“It provides all kinds of operations of a normal calculator an even some of the more advances “scientific ones” like trigonometric functions, exponents, roots, 1/X, etc. It’s very user friendly and the redesigned keyboard layout for typing numbers works pretty well and lets the user input numbers much faster and more easily than with the standard Alt+Letter or Sym key.
It has memory functions very well implemented and supports seeing history of the last 10 operations and values stored in memory. I find that really useful. “


Notepad is a great quite note taking tool for the Kindle. I use it for my “to do” list, but it can be a quick way to note interesting tidbits on the go, grocery lists, etc.

Another handy use for Notepad that would fit right into the Kindle’s purposes is creating a book list. I see books all the time that I would love to read, but I have a hard time keeping up with their titles and authors when it comes time to purchase them. I also have a tendency to lose paper.

When you first get started, you’ll find a welcome note that tells you the keyboard shortcuts to tasks such as saving the note, scrolling up and down, deleting the note, and more. I think it is a very helpful quick reference guide.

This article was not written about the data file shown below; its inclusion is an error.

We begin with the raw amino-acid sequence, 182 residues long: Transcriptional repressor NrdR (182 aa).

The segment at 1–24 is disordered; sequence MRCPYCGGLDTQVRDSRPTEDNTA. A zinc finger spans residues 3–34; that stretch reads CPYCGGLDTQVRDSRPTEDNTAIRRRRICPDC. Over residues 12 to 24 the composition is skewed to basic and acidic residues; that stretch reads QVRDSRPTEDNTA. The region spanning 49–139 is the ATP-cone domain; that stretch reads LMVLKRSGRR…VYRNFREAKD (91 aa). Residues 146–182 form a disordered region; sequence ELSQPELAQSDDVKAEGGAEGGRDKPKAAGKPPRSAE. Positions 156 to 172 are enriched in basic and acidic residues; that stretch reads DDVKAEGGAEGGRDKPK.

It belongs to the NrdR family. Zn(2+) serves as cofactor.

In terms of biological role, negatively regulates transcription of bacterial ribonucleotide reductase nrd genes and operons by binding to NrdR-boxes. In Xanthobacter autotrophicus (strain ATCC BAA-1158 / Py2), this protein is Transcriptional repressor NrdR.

You will also find a note where you can provide contact information in case your Kindle gets lost. This is a really handy tool, but I’d be scared my Kindle might get into the wrong hands.

Notepad is pretty easy to navigate. I was able to move the 5-way cursor around to get in and out of the note. The Kindle’s keyboard can be awkward, but it works fine for short notes.

Kathleen B

“Before, when I had a brainstorm, I had to open the browser, pray Google Docs was wanting to work, and squint to read what I’d just wrote. Notepad makes things much, much easier. ”

One thing that took me a few minutes to figure out was how to move to the next line in my “to do” list note. But, then I found the “return” button on the bottom right hand side of the keyboard.

I like that the text in the notes are easy to read. The navigation buttons are not too bad either.

You can search your notes, back them up in case they get lost, and go to your most recent notes. To access these options, just press “Menu.”

One big improvement that I’d like to see is the ability to access Notepad while I’m reading a book. The Kindle does have annotation options, but if you’re out and see something you want to remember, but don’t want to have to get out of the book you’re reading, you can quickly make a note of it on Notepad.